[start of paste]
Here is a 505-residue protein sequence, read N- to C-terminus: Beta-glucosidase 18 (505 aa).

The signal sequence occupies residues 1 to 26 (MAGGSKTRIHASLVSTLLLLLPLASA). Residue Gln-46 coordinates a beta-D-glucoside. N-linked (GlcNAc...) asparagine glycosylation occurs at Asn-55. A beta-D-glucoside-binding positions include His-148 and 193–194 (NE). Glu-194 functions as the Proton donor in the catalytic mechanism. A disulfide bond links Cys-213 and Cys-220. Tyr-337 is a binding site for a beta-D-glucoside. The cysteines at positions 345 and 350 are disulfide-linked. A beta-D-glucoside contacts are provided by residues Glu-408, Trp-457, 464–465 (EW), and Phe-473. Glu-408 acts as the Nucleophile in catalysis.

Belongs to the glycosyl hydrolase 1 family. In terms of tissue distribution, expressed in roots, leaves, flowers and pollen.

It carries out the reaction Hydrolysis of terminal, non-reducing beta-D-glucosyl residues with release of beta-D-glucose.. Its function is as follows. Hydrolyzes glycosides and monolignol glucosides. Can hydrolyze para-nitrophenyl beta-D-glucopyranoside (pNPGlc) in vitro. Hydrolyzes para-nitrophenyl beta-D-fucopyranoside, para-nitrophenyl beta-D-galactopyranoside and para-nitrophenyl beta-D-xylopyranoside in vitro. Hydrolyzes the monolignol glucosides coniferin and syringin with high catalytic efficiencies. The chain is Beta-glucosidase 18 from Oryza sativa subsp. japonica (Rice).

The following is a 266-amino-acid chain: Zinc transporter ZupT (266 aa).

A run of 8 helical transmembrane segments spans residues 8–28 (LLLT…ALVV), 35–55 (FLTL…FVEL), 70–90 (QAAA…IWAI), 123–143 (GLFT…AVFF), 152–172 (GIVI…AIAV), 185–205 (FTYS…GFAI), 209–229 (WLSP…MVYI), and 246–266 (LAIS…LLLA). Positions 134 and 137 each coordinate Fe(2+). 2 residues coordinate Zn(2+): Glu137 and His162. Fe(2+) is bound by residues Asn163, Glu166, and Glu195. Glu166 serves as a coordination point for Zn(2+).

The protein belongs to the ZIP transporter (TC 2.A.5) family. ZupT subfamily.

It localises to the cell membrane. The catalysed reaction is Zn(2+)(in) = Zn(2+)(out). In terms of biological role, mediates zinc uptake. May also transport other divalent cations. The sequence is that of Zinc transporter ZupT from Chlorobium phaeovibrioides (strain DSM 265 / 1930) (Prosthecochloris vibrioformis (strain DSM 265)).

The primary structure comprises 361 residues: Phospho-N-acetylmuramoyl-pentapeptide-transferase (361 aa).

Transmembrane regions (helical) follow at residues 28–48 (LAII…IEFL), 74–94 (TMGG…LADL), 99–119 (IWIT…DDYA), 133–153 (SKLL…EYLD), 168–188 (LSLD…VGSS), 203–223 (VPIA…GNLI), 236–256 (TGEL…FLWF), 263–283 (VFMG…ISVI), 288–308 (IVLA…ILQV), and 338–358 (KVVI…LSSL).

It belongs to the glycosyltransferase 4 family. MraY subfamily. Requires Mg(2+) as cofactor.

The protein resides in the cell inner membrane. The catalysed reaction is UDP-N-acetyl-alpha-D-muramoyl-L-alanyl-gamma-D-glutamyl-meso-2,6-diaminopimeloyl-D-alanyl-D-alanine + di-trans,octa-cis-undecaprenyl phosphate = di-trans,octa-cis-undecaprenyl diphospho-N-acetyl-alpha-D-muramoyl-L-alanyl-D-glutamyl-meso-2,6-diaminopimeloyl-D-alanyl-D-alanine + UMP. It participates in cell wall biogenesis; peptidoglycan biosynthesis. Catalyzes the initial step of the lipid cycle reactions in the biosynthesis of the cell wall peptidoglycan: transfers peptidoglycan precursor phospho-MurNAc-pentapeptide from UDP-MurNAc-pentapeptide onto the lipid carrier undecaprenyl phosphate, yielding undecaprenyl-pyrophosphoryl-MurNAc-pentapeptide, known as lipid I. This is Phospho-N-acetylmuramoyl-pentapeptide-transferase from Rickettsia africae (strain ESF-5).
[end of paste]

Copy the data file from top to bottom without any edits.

Here is a 505-residue protein sequence, read N- to C-terminus: Beta-glucosidase 18 (505 aa).

The signal sequence occupies residues 1 to 26 (MAGGSKTRIHASLVSTLLLLLPLASA). Residue Gln-46 coordinates a beta-D-glucoside. N-linked (GlcNAc...) asparagine glycosylation occurs at Asn-55. A beta-D-glucoside-binding positions include His-148 and 193–194 (NE). Glu-194 functions as the Proton donor in the catalytic mechanism. A disulfide bond links Cys-213 and Cys-220. Tyr-337 is a binding site for a beta-D-glucoside. The cysteines at positions 345 and 350 are disulfide-linked. A beta-D-glucoside contacts are provided by residues Glu-408, Trp-457, 464–465 (EW), and Phe-473. Glu-408 acts as the Nucleophile in catalysis.

Belongs to the glycosyl hydrolase 1 family. In terms of tissue distribution, expressed in roots, leaves, flowers and pollen.

It carries out the reaction Hydrolysis of terminal, non-reducing beta-D-glucosyl residues with release of beta-D-glucose.. Its function is as follows. Hydrolyzes glycosides and monolignol glucosides. Can hydrolyze para-nitrophenyl beta-D-glucopyranoside (pNPGlc) in vitro. Hydrolyzes para-nitrophenyl beta-D-fucopyranoside, para-nitrophenyl beta-D-galactopyranoside and para-nitrophenyl beta-D-xylopyranoside in vitro. Hydrolyzes the monolignol glucosides coniferin and syringin with high catalytic efficiencies. The chain is Beta-glucosidase 18 from Oryza sativa subsp. japonica (Rice).

The following is a 266-amino-acid chain: Zinc transporter ZupT (266 aa).

A run of 8 helical transmembrane segments spans residues 8–28 (LLLT…ALVV), 35–55 (FLTL…FVEL), 70–90 (QAAA…IWAI), 123–143 (GLFT…AVFF), 152–172 (GIVI…AIAV), 185–205 (FTYS…GFAI), 209–229 (WLSP…MVYI), and 246–266 (LAIS…LLLA). Positions 134 and 137 each coordinate Fe(2+). 2 residues coordinate Zn(2+): Glu137 and His162. Fe(2+) is bound by residues Asn163, Glu166, and Glu195. Glu166 serves as a coordination point for Zn(2+).

The protein belongs to the ZIP transporter (TC 2.A.5) family. ZupT subfamily.

It localises to the cell membrane. The catalysed reaction is Zn(2+)(in) = Zn(2+)(out). In terms of biological role, mediates zinc uptake. May also transport other divalent cations. The sequence is that of Zinc transporter ZupT from Chlorobium phaeovibrioides (strain DSM 265 / 1930) (Prosthecochloris vibrioformis (strain DSM 265)).

The primary structure comprises 361 residues: Phospho-N-acetylmuramoyl-pentapeptide-transferase (361 aa).

Transmembrane regions (helical) follow at residues 28–48 (LAII…IEFL), 74–94 (TMGG…LADL), 99–119 (IWIT…DDYA), 133–153 (SKLL…EYLD), 168–188 (LSLD…VGSS), 203–223 (VPIA…GNLI), 236–256 (TGEL…FLWF), 263–283 (VFMG…ISVI), 288–308 (IVLA…ILQV), and 338–358 (KVVI…LSSL).

It belongs to the glycosyltransferase 4 family. MraY subfamily. Requires Mg(2+) as cofactor.

The protein resides in the cell inner membrane. The catalysed reaction is UDP-N-acetyl-alpha-D-muramoyl-L-alanyl-gamma-D-glutamyl-meso-2,6-diaminopimeloyl-D-alanyl-D-alanine + di-trans,octa-cis-undecaprenyl phosphate = di-trans,octa-cis-undecaprenyl diphospho-N-acetyl-alpha-D-muramoyl-L-alanyl-D-glutamyl-meso-2,6-diaminopimeloyl-D-alanyl-D-alanine + UMP. It participates in cell wall biogenesis; peptidoglycan biosynthesis. Catalyzes the initial step of the lipid cycle reactions in the biosynthesis of the cell wall peptidoglycan: transfers peptidoglycan precursor phospho-MurNAc-pentapeptide from UDP-MurNAc-pentapeptide onto the lipid carrier undecaprenyl phosphate, yielding undecaprenyl-pyrophosphoryl-MurNAc-pentapeptide, known as lipid I. This is Phospho-N-acetylmuramoyl-pentapeptide-transferase from Rickettsia africae (strain ESF-5).